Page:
A new review of voucher programs in private schools has found that they have failed to make any significant improvements in student achievement, but add to the risks of increasing social segregation and the loss of a common, secular educational experience. It says that there are more effective ways of improving student results than by using voucher programs.Continue reading “Private School Vouchers Fail the Test”
The claims by the Western Australian Government that it has massively increased school funding in recent years are highly misleading. The fact is that the Barnett Government has taken to the axe to funding of public schools while boosting its funding of private schools. It has abandoned disadvantaged students, the vast majority of whom attend public schools.
One of the most disappointing aspects of the responses to Australia’s 2015 PISA results is the lack of constructive analysis of the factors behind the declining results and low achievement by many disadvantaged students.
This paper reviews the results and discusses the potential influence of a range of factors.
Yet another new study shows that increased funding targeted at disadvantaged students significantly improves secondary school results. It found that increases in school funding significantly increase the probability that low achieving students complete high school. It provides further support for increased funding for disadvantaged students in Australia.Continue reading “New Study Shows That More Money Improves Results of Disadvantaged Students”
An unprecedented unholy alliance between Tanya Plibersek and Tony Abbott on overfunding of private schools was once again revealed this week. Labor’s position on overfunding was exposed yet again as morally bankrupt, cynical and at complete odds with its supposed support for the principle of needs-based school funding.
The Federal Minister for Education, Simon Birmingham was quick to pounce on the PISA 2015 results published in December to put another knife in the Gonski funding plan. He took the opportunity to repeat his highly misleading claim that school funding increases don’t improve school outcomes. This oft-repeated claim serves one purpose only – to justify his Government’s refusal to fully fund Gonski.
The PISA results published in December present a major conundrum for education policy makers. The decline in results across the board for Year 10 students are in sharp contrast with the general improvement in Year 12 results over the past 10-15 years. Why the trends in results for students only two year levels apart are so disparate is a puzzle that requires serious investigation.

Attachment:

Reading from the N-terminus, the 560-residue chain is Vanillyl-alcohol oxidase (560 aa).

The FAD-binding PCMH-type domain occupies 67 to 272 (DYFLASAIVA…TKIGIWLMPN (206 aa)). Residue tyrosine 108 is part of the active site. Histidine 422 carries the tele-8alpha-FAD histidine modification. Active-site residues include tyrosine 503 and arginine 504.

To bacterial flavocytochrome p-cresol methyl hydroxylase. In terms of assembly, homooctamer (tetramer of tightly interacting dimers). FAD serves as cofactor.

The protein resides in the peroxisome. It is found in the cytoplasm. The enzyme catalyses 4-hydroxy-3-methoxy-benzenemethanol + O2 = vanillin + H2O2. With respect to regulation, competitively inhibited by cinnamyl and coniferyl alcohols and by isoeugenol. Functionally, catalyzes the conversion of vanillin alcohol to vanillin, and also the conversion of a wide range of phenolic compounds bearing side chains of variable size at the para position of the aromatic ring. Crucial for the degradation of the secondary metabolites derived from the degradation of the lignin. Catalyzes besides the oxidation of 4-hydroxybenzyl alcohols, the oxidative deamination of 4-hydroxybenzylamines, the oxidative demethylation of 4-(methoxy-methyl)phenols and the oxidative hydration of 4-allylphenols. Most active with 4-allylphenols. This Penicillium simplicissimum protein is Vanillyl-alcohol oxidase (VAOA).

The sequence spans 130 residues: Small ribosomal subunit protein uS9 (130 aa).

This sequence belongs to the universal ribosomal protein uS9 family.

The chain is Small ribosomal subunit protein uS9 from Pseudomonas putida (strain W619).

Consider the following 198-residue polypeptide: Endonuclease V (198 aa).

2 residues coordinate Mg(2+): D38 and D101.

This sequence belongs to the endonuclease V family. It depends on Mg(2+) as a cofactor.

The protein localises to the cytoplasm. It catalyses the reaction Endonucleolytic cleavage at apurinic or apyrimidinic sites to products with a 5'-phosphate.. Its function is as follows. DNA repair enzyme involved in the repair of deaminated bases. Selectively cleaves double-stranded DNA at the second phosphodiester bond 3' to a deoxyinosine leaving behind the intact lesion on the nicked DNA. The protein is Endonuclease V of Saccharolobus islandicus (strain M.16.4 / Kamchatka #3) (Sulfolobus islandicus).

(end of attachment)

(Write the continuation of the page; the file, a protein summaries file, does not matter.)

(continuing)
Instead, we saw an opportunistic response from the Federal Education Minister, Simon Birmingham, who was quick to pounce on the PISA results to justify dismembering the Gonski funding plan. It was just another opportunity to repeat highly misleading claims that school funding increases don’t improve school results.
The following is the text of a new Education Policy Brief by Trevor Cobbold published by Save Our Schools.
The Federal Minister for Education, Simon Birmingham was quick to pounce on the PISA 2015 results published in early December to put another knife in the Gonski funding plan. He took the opportunity to repeat his highly misleading claim that school funding increases don’t improve school outcomes. His oft-repeated claim serves one purpose only – to justify his Government’s refusal to fully fund Gonski.
The following is a summary of a new Education Policy Brief from Save Our Schools. The full Brief can be downloaded below.
The knives are out on school funding in the lead-up to the national education ministers’ meeting next week to determine the funding arrangements to apply from 2018. The cuts are being disguised by fiddling with the rates of annual increases in funding provided by the current funding model. It amounts to a confidence trick on the public. School funding is being cut by stealth.
This is a summary of an open submission to the National Education Ministers’ Council by Save Our Schools on the future funding arrangements to apply from 2018 that are currently being negotiated behind closed doors between the Federal and state/territory governments and between the Federal Government and private school organisations. The submission can be downloaded below.
The Federal Education Minister, Simon Birmingham, says that he wants to fix the “corruption’’ at the heart of the Gonski funding model. He should start on the special deals and arrangements that provide several billion dollars in over-funding to private schools that corrupt the principle of needs-based funding for schools.